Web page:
Dirtbag Profiles: 7 Originals Worth Knowing

Written by DBR Ambassador Stephanie Dar In recent years, the concept of “dirtbagging” has evolved to encompass a broad spectrum of individuals, ranging from those who…


Written by DBR Ambassador Stephanie Dar

In recent years, the concept of “dirtbagging” has evolved to encompass a broad spectrum of individuals, ranging from those who occasionally dabble in the lifestyle to those who live it with every fiber of their being. The term is thrown around loosely in running communities across the globe and is beginning to gain traction, if not popularity.

This raises the question: who actually started the dirtbag lifestyle? When was the term originally coined? Although it’s nearly impossible to answer these specific questions, we’ve compiled the profiles of a few early adopters of this unique lifestyle, and others who have made strides in advancing and normalizing this niche community.

1. Fred Beckey

Often known for his reputation of being  ‘the original dirtbag,’ Beckey deserves mention here for his influence on the dirtbag lifestyle and culture. He is a true trailblazer who, considered one of the most prolific climbers in North America, gave up everything for a life of climbing. As a result, he is thought to be one of the most accomplished first ascensionists – ever. Beckey lived and breathed every essence of the ‘dirtbag’ label, although reportedly hated the term.

Beckey’s popularity is on the rise, thanks in part to a recent documentary detailing his extraordinary life. He recently passed away in 2017, though his legacy will live on as he is remembered fondly by his friends and fellow climbers.

2. Micah True (A.K.A. Michael Randall Hickman or Caballo Blanco)

True rose to notoriety in the running community after Chris McDougal published “Born to Run.” He spent a large portion of his life wandering, spending time in Hawaii, Guatemala and the Copper Canyons with the Tarahumara.

True would often run up to 170 miles per week in his younger years, so it’s no surprise that running was not only his passion but his primary focus. He passed away in 2012 from heart failure. His memory is immortalized in McDougal’s book and will continue to inspire dirtbags for years to come.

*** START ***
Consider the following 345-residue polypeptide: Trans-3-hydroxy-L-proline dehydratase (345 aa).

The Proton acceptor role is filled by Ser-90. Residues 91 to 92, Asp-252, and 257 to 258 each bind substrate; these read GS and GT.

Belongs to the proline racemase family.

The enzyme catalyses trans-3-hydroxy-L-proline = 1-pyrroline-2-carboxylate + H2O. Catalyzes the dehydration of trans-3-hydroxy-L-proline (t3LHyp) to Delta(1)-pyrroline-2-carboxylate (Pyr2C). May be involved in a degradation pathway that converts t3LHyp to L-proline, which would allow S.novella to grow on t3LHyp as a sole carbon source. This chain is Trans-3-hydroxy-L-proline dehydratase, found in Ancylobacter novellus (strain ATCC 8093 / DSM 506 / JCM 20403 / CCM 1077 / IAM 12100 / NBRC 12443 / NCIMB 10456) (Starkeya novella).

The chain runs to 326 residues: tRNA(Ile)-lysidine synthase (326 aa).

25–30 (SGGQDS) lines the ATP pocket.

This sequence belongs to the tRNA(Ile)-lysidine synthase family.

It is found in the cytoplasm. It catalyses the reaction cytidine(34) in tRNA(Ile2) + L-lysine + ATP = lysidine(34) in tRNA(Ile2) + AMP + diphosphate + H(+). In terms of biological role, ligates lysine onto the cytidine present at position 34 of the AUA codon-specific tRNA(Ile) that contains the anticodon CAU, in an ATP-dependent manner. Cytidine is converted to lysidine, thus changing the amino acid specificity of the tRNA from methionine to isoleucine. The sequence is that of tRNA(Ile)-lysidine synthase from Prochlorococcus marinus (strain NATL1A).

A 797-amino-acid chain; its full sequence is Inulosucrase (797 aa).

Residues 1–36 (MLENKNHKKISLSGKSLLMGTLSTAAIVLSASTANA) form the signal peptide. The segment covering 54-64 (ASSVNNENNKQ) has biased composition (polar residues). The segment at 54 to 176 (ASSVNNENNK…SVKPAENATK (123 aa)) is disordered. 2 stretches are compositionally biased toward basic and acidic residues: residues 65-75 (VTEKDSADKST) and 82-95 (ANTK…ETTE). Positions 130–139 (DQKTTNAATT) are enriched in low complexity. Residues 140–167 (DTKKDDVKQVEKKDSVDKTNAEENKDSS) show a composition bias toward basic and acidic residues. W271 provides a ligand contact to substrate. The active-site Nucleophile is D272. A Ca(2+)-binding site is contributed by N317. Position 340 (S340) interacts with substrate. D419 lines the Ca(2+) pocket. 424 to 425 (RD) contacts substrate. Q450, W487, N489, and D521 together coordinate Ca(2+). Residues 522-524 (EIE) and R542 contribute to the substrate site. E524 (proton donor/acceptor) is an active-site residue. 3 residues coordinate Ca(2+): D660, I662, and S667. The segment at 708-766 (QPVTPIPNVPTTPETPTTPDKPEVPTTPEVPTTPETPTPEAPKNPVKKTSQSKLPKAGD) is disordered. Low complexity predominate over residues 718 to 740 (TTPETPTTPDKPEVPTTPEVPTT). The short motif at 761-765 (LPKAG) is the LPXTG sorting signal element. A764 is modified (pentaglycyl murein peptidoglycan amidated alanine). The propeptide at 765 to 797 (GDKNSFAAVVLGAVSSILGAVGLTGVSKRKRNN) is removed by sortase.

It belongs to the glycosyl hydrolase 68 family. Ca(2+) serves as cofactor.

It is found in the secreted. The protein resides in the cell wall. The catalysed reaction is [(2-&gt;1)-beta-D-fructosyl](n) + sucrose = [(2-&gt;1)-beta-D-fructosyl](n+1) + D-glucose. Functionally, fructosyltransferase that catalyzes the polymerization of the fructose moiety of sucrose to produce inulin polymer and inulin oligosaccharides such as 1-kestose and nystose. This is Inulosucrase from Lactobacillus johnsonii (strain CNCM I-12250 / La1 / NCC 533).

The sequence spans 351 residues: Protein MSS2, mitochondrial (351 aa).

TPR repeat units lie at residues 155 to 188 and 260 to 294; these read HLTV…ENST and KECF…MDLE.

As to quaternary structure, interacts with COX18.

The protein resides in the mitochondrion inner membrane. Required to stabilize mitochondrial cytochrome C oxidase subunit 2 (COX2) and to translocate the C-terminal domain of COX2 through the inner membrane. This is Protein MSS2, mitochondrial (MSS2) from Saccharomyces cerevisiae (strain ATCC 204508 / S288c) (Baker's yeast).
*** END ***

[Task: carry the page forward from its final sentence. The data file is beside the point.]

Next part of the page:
3. Anton Krupicka

Krupicka, a well decorated, well-known ultra-runner of modern times, began living in his truck intermittently in 2008. The situation gave him the opportunity to explore more trails, have easier access to trails and to spend more time pursuing his passion.

Many present-day dirtbaggers fondly recall Krupicka’s story and state him as part of their inspiration for embarking on their own dirty adventures. Krupicka has slowed down on his ultrarunning events, but still regularly engages in skiing, biking and mountaineering activities.



4. Joe Grant

Starting during his college years, Grant spent time backpacking in various countries. When he returned to the United States, he continued to live his minimalist lifestyle, reducing the number of possessions he had in order to make it easier to travel.

Though he’s acquired more possessions over the years, Grant remains highly influential in the running community as a coach, a writer and a regular columnist. He maintains his commitment to a minimalist lifestyle and remains an inspiration to dirtbags across the globe.

5. Jenny Dalimata

A dirtbag runner ambassador, Dalimata has spent the good part of the past ten years dirtbagging, alternating between living in tents, cars and couches around the United States. She embodies the definition of a dirtbag runner, as she lives, sleeps and breathes the lifestyle.

As an ambassador for Dirtbag Runners, Dalimata helps to raise awareness of the dirtbag running community as well as fosters community engagement throughout the state of Montana.



6. Francis Alessandrini

Alessandrini began his dirtbagging adventures in early 2012, taking inspiration from several dirtbags who came before him – including Krupicka. He regularly spends winters in Florida, volunteering and racing at events. He’s inspired countless friends and fellow runners to dabble in the dirtbag lifestyle, and freely shares his experiences and tips.

During the summer months, Alessandrini volunteers at a number of events throughout upstate New York and New England, where he continues to emulate a dirtbag philosophy and minimalist lifestyle.

7. Jon and Jane Doe

We all know them. The dirtbags who are so deeply immersed in the dirtbag culture they refuse to engage in social media or any other type of activity which would put them remotely on the map. These are the ones who show up at every local ultra, as volunteers, as runners, pacers or even mentors. We watch fondly as they vanish into their vans, trucks or vehicles, which they’ve chose to make their permanent home.

They vary in age and gender, but share a deep-seeded passion for running and the ultra-running community. They are the true dirtbags, the die-hards, and the inspiration which evolved the global dirtbag running community to what we’ve grown to love today.



Do YOU know an exceptional dirtbag who’s been an inspiration to our community? What about a trailblazer or an original? We’d love to hear about them in the comments below!

Read Stephanie’s previous article, The Evolution of A DirtbagBe sure to check out DBR’s new sister community, The Dirtbag Collective on Facebook and Instagram to join the conversation.